There was much talk of shared values, value partners, solidarity, open sea routes and a rules-based international order on August 2, 2021. The reason for the broad-legged choice of words was a floating monster made of gray steel: the frigate “Bavaria”, which set sail from the German naval base Wilhelmshaven from the direction of the Indo-Pacific and was adopted by Germany’s Defense Minister Annegret Kramp-Karrenbauer (CDU). For the first time in about twenty years, a German warship is once again on the move in this region of the world. About seven months the “Bavaria” will cruise through the world’s oceans. Via the Atlantic, Mediterranean, Suez Canal, Horn of Africa, it goes to Singapore, Japan, South Korea and Australia and back to its home port.
What are you doing? The Ministry of Defense attached importance to the statement that it was not a deployment, but a “presence and training trip”. In other words, you fly the flag, visit fleet bases along the way and participate in various exercises with other states. For example, at the NATO mission “Sea Guardian” in the Mediterranean, at the EU mission “Atalanta” against piracy, arms smuggling and terrorism in the Horn of Africa and at the UN Mission for Maritime Surveillance off North Korea.
It’s about China’s ownership claims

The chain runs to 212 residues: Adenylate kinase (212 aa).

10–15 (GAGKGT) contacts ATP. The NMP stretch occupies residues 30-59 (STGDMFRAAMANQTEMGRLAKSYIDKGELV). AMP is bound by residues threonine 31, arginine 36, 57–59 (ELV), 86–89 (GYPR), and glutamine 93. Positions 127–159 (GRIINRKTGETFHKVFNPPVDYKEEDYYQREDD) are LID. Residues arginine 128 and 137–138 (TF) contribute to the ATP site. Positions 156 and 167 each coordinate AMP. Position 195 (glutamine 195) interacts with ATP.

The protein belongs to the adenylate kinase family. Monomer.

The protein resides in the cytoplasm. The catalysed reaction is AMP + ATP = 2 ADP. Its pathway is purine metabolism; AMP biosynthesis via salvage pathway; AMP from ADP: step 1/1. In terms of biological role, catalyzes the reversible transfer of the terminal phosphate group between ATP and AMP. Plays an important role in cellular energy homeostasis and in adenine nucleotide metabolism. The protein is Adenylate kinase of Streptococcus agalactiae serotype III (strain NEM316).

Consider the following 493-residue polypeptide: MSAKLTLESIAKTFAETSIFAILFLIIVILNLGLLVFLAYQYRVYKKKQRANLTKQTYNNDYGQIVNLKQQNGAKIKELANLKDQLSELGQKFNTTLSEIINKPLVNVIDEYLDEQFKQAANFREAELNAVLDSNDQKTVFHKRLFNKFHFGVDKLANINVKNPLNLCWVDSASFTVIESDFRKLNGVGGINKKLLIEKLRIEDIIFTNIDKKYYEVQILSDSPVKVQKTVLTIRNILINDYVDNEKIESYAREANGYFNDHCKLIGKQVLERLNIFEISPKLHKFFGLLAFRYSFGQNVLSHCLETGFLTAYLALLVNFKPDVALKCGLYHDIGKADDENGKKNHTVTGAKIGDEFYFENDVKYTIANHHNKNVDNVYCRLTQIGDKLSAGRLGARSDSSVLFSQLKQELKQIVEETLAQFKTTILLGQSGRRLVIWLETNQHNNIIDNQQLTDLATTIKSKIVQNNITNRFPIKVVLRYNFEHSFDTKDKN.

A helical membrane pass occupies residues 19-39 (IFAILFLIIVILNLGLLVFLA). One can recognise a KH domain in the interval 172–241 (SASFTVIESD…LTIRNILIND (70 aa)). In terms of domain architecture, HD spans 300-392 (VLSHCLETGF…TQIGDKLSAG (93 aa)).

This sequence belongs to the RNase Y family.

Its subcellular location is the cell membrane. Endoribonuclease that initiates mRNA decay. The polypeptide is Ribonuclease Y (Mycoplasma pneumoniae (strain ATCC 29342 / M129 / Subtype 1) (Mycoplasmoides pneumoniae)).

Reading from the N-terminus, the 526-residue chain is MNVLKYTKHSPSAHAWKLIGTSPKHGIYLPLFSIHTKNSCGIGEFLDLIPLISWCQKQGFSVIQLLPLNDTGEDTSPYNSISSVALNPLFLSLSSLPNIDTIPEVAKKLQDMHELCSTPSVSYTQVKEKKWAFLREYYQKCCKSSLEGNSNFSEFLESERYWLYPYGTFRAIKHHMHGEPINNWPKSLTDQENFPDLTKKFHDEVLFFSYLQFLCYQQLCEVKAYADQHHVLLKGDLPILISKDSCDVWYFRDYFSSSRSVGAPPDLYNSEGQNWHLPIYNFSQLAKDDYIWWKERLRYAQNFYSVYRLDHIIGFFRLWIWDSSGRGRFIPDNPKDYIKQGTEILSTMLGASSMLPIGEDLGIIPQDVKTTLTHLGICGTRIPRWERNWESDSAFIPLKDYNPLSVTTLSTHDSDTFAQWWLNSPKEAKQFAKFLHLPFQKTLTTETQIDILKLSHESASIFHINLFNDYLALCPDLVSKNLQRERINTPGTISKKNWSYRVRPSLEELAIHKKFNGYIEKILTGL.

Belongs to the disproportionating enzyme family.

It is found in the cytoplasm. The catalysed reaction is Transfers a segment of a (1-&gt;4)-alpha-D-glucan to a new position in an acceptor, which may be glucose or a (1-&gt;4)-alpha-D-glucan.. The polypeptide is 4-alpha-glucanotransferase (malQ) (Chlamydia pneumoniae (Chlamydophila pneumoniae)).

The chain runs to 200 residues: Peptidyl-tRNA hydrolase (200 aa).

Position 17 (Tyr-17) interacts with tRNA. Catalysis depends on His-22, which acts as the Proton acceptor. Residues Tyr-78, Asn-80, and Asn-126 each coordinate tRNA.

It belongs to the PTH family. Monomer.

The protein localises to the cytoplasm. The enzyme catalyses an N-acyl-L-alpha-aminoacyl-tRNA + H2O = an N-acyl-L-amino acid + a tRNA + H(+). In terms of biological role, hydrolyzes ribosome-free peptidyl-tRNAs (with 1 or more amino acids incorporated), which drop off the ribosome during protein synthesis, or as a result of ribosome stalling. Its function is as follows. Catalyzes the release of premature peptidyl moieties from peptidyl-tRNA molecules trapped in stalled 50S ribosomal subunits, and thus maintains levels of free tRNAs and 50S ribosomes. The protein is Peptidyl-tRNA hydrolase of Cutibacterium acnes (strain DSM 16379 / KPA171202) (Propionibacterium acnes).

It was not a so-called mandated mission with a concrete mission doctrine, because Parliament would have to be consulted on this. Therefore, no explicit “rules of engagement” – for example, for an unfriendly encounter with the Chinese Navy in the South China Sea – would be issued, as the German Naval command in Rostock specifies. However, the “right to self-defense is excluded here”, holds the naval command.
So it can be quite tricky. After all, the whole exercise is essentially about China and its territorial claims in the South China Sea, which the Permanent Court of Arbitration in The Hague declared in 2016 to be contrary to international law. In the words of Kramp-Karrenbauer it sounds like this: “The message is clear: We are flying the flag for our values and interests, together with our partners and allies! This is important because it is a reality for our partners in the Indo-Pacific that the freedom of the seas is being restricted and sea routes are no longer safe. They see attempts being made to enforce territorial claims under the law of the fittest.“But” our commitment in the Indo-Pacific means not being against something or someone, but standing up for something together: it’s about acting together. And to resolve possible conflicts peacefully and in partnership. ( … ) We cooperate with China where we can and we stand against it where we have to. Because anyone who tries to circumvent international laws and impose their own rules of the game on us and our partners, we are united against.”
Meet the wishes of the USA
The German Foreign Minister Heiko Maas (SPD) also commented on the great journey of the warship towards Asia. In the Indo-Pacific, the international order of the future is deciding. “We want to help shape this and take responsibility for maintaining the rules-based international order,” said Maas. But Germany’s flag is not held up solely for the sake of international order. The fleet visit comes at a time of growing tensions between China and the US – and the US expects more support from NATO allies such as Germany, including in Asia. Berlin probably also wants to underline that the wishes of Washington are to be followed more willingly than in the era of Trump.